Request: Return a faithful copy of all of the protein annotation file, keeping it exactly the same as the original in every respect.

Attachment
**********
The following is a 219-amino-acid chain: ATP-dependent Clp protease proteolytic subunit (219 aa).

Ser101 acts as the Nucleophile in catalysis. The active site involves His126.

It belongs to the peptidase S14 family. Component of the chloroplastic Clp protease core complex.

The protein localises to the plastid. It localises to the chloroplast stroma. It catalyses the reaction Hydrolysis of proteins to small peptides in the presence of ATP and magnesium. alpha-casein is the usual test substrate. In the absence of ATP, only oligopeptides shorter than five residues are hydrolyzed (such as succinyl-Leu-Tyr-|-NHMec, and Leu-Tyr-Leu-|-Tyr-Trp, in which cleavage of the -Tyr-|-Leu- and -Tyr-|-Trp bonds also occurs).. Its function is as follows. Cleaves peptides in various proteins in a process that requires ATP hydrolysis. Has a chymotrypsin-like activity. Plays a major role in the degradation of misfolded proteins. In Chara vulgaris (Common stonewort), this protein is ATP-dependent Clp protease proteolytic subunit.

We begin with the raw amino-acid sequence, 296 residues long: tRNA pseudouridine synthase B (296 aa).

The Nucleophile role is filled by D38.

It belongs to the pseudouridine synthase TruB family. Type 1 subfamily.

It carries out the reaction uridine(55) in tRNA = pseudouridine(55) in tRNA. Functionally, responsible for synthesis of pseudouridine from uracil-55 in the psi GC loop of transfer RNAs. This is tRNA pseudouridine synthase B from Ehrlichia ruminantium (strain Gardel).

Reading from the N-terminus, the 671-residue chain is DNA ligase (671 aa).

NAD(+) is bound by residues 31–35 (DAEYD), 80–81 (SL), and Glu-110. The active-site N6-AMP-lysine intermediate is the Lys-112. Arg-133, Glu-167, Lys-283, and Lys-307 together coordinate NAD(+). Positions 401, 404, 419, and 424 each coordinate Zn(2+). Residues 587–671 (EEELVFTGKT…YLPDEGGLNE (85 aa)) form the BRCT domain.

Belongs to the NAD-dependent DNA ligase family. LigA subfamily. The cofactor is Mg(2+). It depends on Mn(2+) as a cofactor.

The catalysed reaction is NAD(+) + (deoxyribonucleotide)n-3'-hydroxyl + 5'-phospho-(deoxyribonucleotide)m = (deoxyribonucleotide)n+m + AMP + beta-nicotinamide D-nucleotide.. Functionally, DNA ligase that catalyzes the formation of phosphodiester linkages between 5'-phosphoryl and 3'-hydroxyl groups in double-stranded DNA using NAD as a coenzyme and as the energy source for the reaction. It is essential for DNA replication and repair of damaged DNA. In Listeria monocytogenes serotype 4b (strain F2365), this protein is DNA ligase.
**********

The following is a 219-amino-acid chain: ATP-dependent Clp protease proteolytic subunit (219 aa).

Ser101 acts as the Nucleophile in catalysis. The active site involves His126.

It belongs to the peptidase S14 family. Component of the chloroplastic Clp protease core complex.

The protein localises to the plastid. It localises to the chloroplast stroma. It catalyses the reaction Hydrolysis of proteins to small peptides in the presence of ATP and magnesium. alpha-casein is the usual test substrate. In the absence of ATP, only oligopeptides shorter than five residues are hydrolyzed (such as succinyl-Leu-Tyr-|-NHMec, and Leu-Tyr-Leu-|-Tyr-Trp, in which cleavage of the -Tyr-|-Leu- and -Tyr-|-Trp bonds also occurs).. Its function is as follows. Cleaves peptides in various proteins in a process that requires ATP hydrolysis. Has a chymotrypsin-like activity. Plays a major role in the degradation of misfolded proteins. In Chara vulgaris (Common stonewort), this protein is ATP-dependent Clp protease proteolytic subunit.

We begin with the raw amino-acid sequence, 296 residues long: tRNA pseudouridine synthase B (296 aa).

The Nucleophile role is filled by D38.

It belongs to the pseudouridine synthase TruB family. Type 1 subfamily.

It carries out the reaction uridine(55) in tRNA = pseudouridine(55) in tRNA. Functionally, responsible for synthesis of pseudouridine from uracil-55 in the psi GC loop of transfer RNAs. This is tRNA pseudouridine synthase B from Ehrlichia ruminantium (strain Gardel).

Reading from the N-terminus, the 671-residue chain is DNA ligase (671 aa).

NAD(+) is bound by residues 31–35 (DAEYD), 80–81 (SL), and Glu-110. The active-site N6-AMP-lysine intermediate is the Lys-112. Arg-133, Glu-167, Lys-283, and Lys-307 together coordinate NAD(+). Positions 401, 404, 419, and 424 each coordinate Zn(2+). Residues 587–671 (EEELVFTGKT…YLPDEGGLNE (85 aa)) form the BRCT domain.

Belongs to the NAD-dependent DNA ligase family. LigA subfamily. The cofactor is Mg(2+). It depends on Mn(2+) as a cofactor.

The catalysed reaction is NAD(+) + (deoxyribonucleotide)n-3'-hydroxyl + 5'-phospho-(deoxyribonucleotide)m = (deoxyribonucleotide)n+m + AMP + beta-nicotinamide D-nucleotide.. Functionally, DNA ligase that catalyzes the formation of phosphodiester linkages between 5'-phosphoryl and 3'-hydroxyl groups in double-stranded DNA using NAD as a coenzyme and as the energy source for the reaction. It is essential for DNA replication and repair of damaged DNA. In Listeria monocytogenes serotype 4b (strain F2365), this protein is DNA ligase.